Africa
somali

Al-Shabab’s Ethiopia front collapses

A large-scale incursion by the Somali jihadist group al-Shabab into eastern Ethiopia has been defeated. The government claims to have killed more than 800 militants in heavy fighting that began at the end of July. The attempt to open a new front in Ethiopia was not only a military defeat for al-Shabab, but also a political failure. Although some of al-Shabab’s leaders are from the area, ideologically the Somali region is known for its religious tolerance. Local community and religious leaders rallied to oppose the group, and have pledged to resist future infiltration. (Map: Hiiraan Online)

Africa
OLA

Massacres escalate in Ethiopia’s Oromia state

More than 200 civilians were killed at the village of Tole Kebele in the West Wollega zone of Ethiopia’s Oromia regional state. The massacre, which targeted members of the Amhara ethnicity, is being blamed by authorities on the rebel Oromo Liberation Army (OLA). Amhara militias in the region have been cooperating with the official security forces in counterinsurgency operations against the OLA, resulting in reprisal attacks on villages. However, OLA commander Kumsa Dirriba denies that his forces carry out attacks on civilians, claiming that the national army is “solely responsible” for the killings of Amhara civilians in Oromia. Whatever the truth of the matter may be, the dynamic is spreading into neighboring Gambella regional state, which has seen heavy fighting between the army and joint rebel forces of the OLA and Gambella Liberation Front (GLF), with dozens of civilians among the slain over the past days. (Photo: Ethiopia Insight)

Africa
Somalia

US troops ‘back’ to Somalia —but did they ever leave?

The Pentagon announced that a “small, persistent US military presence” of around 500 troops is to return to Somalia, to assist ongoing operations against the Shabaab insurgents. Media commentators widely portrayed this as a policy reversal, with some incorrectly stating that Present Trump “brought the troops home” from Somalia in 2020. However, the Pentagon press release implicitly acknowledges that the so-called “withdrawal” had been largely a fiction: “The existing model of US assistance moving into and out of the country as needed…is inefficient.” The troops were never “brought home”; they were redeployed to neighboring Djibouti and Kenya, and sent back in to Somalia as mandated by contingency. Even if the announcement doesn’t mean very much, it is being met with some trepidation by rights advocates. Human Rights Watch warned against “repeating past laws of war violations.” (Photo: Patrick Crosley/USMC via CommonDreams)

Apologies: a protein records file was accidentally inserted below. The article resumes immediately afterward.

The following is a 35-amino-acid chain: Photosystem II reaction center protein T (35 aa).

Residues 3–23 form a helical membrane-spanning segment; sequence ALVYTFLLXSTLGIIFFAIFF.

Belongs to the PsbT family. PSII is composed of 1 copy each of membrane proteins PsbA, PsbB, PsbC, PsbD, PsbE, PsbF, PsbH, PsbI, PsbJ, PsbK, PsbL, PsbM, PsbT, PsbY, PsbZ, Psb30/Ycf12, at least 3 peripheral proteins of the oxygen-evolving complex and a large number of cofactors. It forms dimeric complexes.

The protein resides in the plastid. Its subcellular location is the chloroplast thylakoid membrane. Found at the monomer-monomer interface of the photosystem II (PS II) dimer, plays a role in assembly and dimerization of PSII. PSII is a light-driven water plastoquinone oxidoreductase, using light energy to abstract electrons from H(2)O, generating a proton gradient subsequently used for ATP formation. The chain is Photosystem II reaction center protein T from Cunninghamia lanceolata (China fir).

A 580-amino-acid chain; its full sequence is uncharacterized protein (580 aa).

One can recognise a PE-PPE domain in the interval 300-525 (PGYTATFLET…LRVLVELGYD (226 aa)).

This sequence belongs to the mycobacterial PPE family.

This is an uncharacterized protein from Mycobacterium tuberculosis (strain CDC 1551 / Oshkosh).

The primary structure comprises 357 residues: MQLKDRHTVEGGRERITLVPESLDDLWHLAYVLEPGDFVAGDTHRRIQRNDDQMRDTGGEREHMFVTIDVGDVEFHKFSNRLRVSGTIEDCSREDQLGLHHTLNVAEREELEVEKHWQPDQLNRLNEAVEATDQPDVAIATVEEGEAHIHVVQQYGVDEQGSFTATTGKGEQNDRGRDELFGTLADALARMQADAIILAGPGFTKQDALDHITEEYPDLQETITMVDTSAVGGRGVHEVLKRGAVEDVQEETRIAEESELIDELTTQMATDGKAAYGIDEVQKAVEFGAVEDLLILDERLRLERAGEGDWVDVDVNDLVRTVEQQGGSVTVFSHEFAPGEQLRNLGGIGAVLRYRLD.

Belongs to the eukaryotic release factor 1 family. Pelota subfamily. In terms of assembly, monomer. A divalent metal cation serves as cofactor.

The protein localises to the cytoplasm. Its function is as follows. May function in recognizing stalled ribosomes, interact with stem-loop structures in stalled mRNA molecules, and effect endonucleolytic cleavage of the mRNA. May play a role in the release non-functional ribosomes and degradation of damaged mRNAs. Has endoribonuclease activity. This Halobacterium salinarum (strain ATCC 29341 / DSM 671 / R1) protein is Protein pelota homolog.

Africa
Somalia

Podcast: Somalia in the Great Game

In Episode 122 of the CounterVortex podcast, Bill Weinberg examines the ongoing conflict in Somalia in light of both climate change and Great Power politics. Despite a pseudo-withdrawal of US forces, the Pentagon continues drone strikes against the Shaabab insurgents—as the Horn of Africa faces it worst drought in a generation, with millions on the brink of extreme hunger and possible starvation. A paradox of the situation is that “government-controlled” Somalia (the southern third of the country) is not controlled by any government, but wracked by insurgency. In contrast, the unrecognized de facto independent state of Somaliland in the north is a bastion of comparative stability and even social progress. Reports of Russian designs on Somaliland as a potential site for a naval base threaten to draw it into the imperial contest for control of the strategic Horn. Progressives in the West can demand international recognition for an independent and non-aligned Somaliland. We can also loan solidarity to the Sufi resistance now fighting both the Shaabab and the “recognized” Mogadishu quasi-government. Most importantly, we can support the secular and pro-democratic voices of civil society that are standing up for human rights and basic freedoms at great risk to themselves, and in spite fo everything. Listen on SoundCloud or via Patreon. (Map via Wikimedia Commons)

Africa
tigray

Ethiopia: security threats thwart Tigray relief

Security threats are preventing aid groups from bringing relief supplies into Ethiopia’s northern Tigray region, even as the government has declared a unilateral truce following 17 months of conflict with the Tigray People’s Liberation Front (TPLF). Federal authorities promised to facilitate aid access into Tigray, having imposed a months-long blockade that has left a population of six million people bereft of basic health supplies and facing extreme food shortages. But passage for aid convoys is currently constrained by insecurity along the only overland corridor open to relief groups. That route runs through the neighboring Afar region, where local militias have been supporting the federal government’s cause. Ongoing clashes between Tigrayan forces and Afar militia could derail the truce. (Photo: TNH)

Africa
Ethiopia

‘Emergency’ ends in Ethiopia — but not the war

Ethiopia’s parliament voted for an early end to a six-month state of emergency, citing the government’s improved military position. The measure—introduced as Tigrayan rebel forces threatened Addis Ababa in November—gave the government power to detain citizens without charge, and thousands of Tigrayan civilians were rounded up. Tigrayan forces have since withdrawn to their stronghold in the country’s north. Before doing so, they committed atrocities in the contested Amhara region, according to a report by Amnesty International. Government forces and their Eritrean allies are also accused of widespread abuses. Both sides are under international pressure to find a political solution to the war—with the release of detainees held under the state of emergency seen as an important step to dialogue. But fighting continues in Tigray, and the humanitarian situation remains dire. (Map via EthioVisit)